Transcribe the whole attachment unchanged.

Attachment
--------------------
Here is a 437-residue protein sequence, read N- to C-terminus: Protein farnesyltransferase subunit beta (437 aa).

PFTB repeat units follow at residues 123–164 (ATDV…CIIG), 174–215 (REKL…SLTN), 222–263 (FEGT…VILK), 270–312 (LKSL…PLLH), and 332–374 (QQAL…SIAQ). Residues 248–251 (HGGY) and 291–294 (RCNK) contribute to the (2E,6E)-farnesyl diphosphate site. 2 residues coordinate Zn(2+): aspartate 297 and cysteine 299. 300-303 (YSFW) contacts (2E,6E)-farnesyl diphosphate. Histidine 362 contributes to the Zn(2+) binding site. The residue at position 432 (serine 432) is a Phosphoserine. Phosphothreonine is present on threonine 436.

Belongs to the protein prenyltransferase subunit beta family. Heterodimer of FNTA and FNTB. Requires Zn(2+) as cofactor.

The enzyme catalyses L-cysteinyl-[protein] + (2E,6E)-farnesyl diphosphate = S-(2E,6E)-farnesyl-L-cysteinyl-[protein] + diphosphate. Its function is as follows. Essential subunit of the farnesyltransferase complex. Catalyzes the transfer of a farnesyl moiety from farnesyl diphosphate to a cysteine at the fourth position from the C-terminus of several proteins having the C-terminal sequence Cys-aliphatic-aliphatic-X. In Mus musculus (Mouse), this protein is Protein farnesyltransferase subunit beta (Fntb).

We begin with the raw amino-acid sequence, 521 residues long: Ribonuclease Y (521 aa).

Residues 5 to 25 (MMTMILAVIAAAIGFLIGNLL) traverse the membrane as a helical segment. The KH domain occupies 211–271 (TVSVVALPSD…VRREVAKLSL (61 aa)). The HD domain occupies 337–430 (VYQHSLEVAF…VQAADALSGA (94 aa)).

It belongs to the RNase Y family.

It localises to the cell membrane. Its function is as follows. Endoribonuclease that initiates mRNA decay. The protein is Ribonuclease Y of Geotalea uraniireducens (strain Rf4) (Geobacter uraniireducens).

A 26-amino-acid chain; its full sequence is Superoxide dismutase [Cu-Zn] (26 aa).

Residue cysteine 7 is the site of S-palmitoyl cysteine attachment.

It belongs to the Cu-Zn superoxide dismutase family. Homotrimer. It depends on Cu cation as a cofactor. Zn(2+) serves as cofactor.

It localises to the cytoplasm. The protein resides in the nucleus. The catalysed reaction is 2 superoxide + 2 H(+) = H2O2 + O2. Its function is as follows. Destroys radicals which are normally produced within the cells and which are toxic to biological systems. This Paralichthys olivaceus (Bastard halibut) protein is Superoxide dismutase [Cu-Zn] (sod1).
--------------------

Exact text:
Here is a 437-residue protein sequence, read N- to C-terminus: Protein farnesyltransferase subunit beta (437 aa).

PFTB repeat units follow at residues 123–164 (ATDV…CIIG), 174–215 (REKL…SLTN), 222–263 (FEGT…VILK), 270–312 (LKSL…PLLH), and 332–374 (QQAL…SIAQ). Residues 248–251 (HGGY) and 291–294 (RCNK) contribute to the (2E,6E)-farnesyl diphosphate site. 2 residues coordinate Zn(2+): aspartate 297 and cysteine 299. 300-303 (YSFW) contacts (2E,6E)-farnesyl diphosphate. Histidine 362 contributes to the Zn(2+) binding site. The residue at position 432 (serine 432) is a Phosphoserine. Phosphothreonine is present on threonine 436.

Belongs to the protein prenyltransferase subunit beta family. Heterodimer of FNTA and FNTB. Requires Zn(2+) as cofactor.

The enzyme catalyses L-cysteinyl-[protein] + (2E,6E)-farnesyl diphosphate = S-(2E,6E)-farnesyl-L-cysteinyl-[protein] + diphosphate. Its function is as follows. Essential subunit of the farnesyltransferase complex. Catalyzes the transfer of a farnesyl moiety from farnesyl diphosphate to a cysteine at the fourth position from the C-terminus of several proteins having the C-terminal sequence Cys-aliphatic-aliphatic-X. In Mus musculus (Mouse), this protein is Protein farnesyltransferase subunit beta (Fntb).

We begin with the raw amino-acid sequence, 521 residues long: Ribonuclease Y (521 aa).

Residues 5 to 25 (MMTMILAVIAAAIGFLIGNLL) traverse the membrane as a helical segment. The KH domain occupies 211–271 (TVSVVALPSD…VRREVAKLSL (61 aa)). The HD domain occupies 337–430 (VYQHSLEVAF…VQAADALSGA (94 aa)).

It belongs to the RNase Y family.

It localises to the cell membrane. Its function is as follows. Endoribonuclease that initiates mRNA decay. The protein is Ribonuclease Y of Geotalea uraniireducens (strain Rf4) (Geobacter uraniireducens).

A 26-amino-acid chain; its full sequence is Superoxide dismutase [Cu-Zn] (26 aa).

Residue cysteine 7 is the site of S-palmitoyl cysteine attachment.

It belongs to the Cu-Zn superoxide dismutase family. Homotrimer. It depends on Cu cation as a cofactor. Zn(2+) serves as cofactor.

It localises to the cytoplasm. The protein resides in the nucleus. The catalysed reaction is 2 superoxide + 2 H(+) = H2O2 + O2. Its function is as follows. Destroys radicals which are normally produced within the cells and which are toxic to biological systems. This Paralichthys olivaceus (Bastard halibut) protein is Superoxide dismutase [Cu-Zn] (sod1).